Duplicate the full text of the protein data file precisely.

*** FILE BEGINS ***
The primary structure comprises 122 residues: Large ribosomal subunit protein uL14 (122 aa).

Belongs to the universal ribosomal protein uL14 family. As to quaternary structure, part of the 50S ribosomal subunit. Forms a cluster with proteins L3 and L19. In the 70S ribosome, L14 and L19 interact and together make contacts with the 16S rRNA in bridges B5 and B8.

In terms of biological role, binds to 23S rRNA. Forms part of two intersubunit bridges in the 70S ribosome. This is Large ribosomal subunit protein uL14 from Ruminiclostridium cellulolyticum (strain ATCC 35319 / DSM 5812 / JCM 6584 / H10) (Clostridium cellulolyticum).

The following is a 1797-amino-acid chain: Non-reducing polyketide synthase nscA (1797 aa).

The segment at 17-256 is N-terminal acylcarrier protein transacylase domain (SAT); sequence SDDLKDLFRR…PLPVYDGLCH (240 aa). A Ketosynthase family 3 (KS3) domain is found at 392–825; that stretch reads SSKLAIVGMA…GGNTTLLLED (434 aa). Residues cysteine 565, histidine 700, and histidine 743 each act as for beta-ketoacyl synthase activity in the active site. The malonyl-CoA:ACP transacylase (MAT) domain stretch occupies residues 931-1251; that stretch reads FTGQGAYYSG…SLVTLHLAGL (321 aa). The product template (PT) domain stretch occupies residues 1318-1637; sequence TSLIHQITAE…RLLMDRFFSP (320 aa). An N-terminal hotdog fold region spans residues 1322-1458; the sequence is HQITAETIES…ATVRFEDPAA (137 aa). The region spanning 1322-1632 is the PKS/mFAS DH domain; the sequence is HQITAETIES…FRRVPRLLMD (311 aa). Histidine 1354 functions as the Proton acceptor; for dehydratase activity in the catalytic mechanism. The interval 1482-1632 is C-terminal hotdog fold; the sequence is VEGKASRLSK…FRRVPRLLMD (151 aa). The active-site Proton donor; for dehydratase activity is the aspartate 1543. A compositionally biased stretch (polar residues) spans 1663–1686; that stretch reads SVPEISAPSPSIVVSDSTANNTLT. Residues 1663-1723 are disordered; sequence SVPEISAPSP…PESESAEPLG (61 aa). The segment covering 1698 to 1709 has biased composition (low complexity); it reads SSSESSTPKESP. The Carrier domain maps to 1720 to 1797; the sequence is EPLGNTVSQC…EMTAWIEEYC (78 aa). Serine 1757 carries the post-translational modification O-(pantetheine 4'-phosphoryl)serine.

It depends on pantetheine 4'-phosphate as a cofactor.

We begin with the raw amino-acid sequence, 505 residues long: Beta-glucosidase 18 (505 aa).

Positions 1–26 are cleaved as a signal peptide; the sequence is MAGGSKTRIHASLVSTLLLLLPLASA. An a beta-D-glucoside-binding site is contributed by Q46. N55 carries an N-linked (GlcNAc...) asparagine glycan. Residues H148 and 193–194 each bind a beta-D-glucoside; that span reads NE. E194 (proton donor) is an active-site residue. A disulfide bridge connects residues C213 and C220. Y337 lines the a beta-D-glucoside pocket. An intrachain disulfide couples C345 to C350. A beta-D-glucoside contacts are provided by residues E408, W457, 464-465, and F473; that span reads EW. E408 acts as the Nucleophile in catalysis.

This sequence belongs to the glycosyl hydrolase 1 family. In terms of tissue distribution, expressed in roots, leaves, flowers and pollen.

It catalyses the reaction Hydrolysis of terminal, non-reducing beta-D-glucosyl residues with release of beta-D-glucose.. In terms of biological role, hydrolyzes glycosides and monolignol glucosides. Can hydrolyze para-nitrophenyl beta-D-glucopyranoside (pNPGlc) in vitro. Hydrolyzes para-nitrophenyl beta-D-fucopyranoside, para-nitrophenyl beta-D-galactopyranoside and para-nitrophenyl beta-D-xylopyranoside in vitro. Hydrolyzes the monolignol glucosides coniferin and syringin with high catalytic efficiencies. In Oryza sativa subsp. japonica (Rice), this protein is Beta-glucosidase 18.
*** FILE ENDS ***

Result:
The primary structure comprises 122 residues: Large ribosomal subunit protein uL14 (122 aa).

Belongs to the universal ribosomal protein uL14 family. As to quaternary structure, part of the 50S ribosomal subunit. Forms a cluster with proteins L3 and L19. In the 70S ribosome, L14 and L19 interact and together make contacts with the 16S rRNA in bridges B5 and B8.

In terms of biological role, binds to 23S rRNA. Forms part of two intersubunit bridges in the 70S ribosome. This is Large ribosomal subunit protein uL14 from Ruminiclostridium cellulolyticum (strain ATCC 35319 / DSM 5812 / JCM 6584 / H10) (Clostridium cellulolyticum).

The following is a 1797-amino-acid chain: Non-reducing polyketide synthase nscA (1797 aa).

The segment at 17-256 is N-terminal acylcarrier protein transacylase domain (SAT); sequence SDDLKDLFRR…PLPVYDGLCH (240 aa). A Ketosynthase family 3 (KS3) domain is found at 392–825; that stretch reads SSKLAIVGMA…GGNTTLLLED (434 aa). Residues cysteine 565, histidine 700, and histidine 743 each act as for beta-ketoacyl synthase activity in the active site. The malonyl-CoA:ACP transacylase (MAT) domain stretch occupies residues 931-1251; that stretch reads FTGQGAYYSG…SLVTLHLAGL (321 aa). The product template (PT) domain stretch occupies residues 1318-1637; sequence TSLIHQITAE…RLLMDRFFSP (320 aa). An N-terminal hotdog fold region spans residues 1322-1458; the sequence is HQITAETIES…ATVRFEDPAA (137 aa). The region spanning 1322-1632 is the PKS/mFAS DH domain; the sequence is HQITAETIES…FRRVPRLLMD (311 aa). Histidine 1354 functions as the Proton acceptor; for dehydratase activity in the catalytic mechanism. The interval 1482-1632 is C-terminal hotdog fold; the sequence is VEGKASRLSK…FRRVPRLLMD (151 aa). The active-site Proton donor; for dehydratase activity is the aspartate 1543. A compositionally biased stretch (polar residues) spans 1663–1686; that stretch reads SVPEISAPSPSIVVSDSTANNTLT. Residues 1663-1723 are disordered; sequence SVPEISAPSP…PESESAEPLG (61 aa). The segment covering 1698 to 1709 has biased composition (low complexity); it reads SSSESSTPKESP. The Carrier domain maps to 1720 to 1797; the sequence is EPLGNTVSQC…EMTAWIEEYC (78 aa). Serine 1757 carries the post-translational modification O-(pantetheine 4'-phosphoryl)serine.

It depends on pantetheine 4'-phosphate as a cofactor.

We begin with the raw amino-acid sequence, 505 residues long: Beta-glucosidase 18 (505 aa).

Positions 1–26 are cleaved as a signal peptide; the sequence is MAGGSKTRIHASLVSTLLLLLPLASA. An a beta-D-glucoside-binding site is contributed by Q46. N55 carries an N-linked (GlcNAc...) asparagine glycan. Residues H148 and 193–194 each bind a beta-D-glucoside; that span reads NE. E194 (proton donor) is an active-site residue. A disulfide bridge connects residues C213 and C220. Y337 lines the a beta-D-glucoside pocket. An intrachain disulfide couples C345 to C350. A beta-D-glucoside contacts are provided by residues E408, W457, 464-465, and F473; that span reads EW. E408 acts as the Nucleophile in catalysis.

This sequence belongs to the glycosyl hydrolase 1 family. In terms of tissue distribution, expressed in roots, leaves, flowers and pollen.

It catalyses the reaction Hydrolysis of terminal, non-reducing beta-D-glucosyl residues with release of beta-D-glucose.. In terms of biological role, hydrolyzes glycosides and monolignol glucosides. Can hydrolyze para-nitrophenyl beta-D-glucopyranoside (pNPGlc) in vitro. Hydrolyzes para-nitrophenyl beta-D-fucopyranoside, para-nitrophenyl beta-D-galactopyranoside and para-nitrophenyl beta-D-xylopyranoside in vitro. Hydrolyzes the monolignol glucosides coniferin and syringin with high catalytic efficiencies. In Oryza sativa subsp. japonica (Rice), this protein is Beta-glucosidase 18.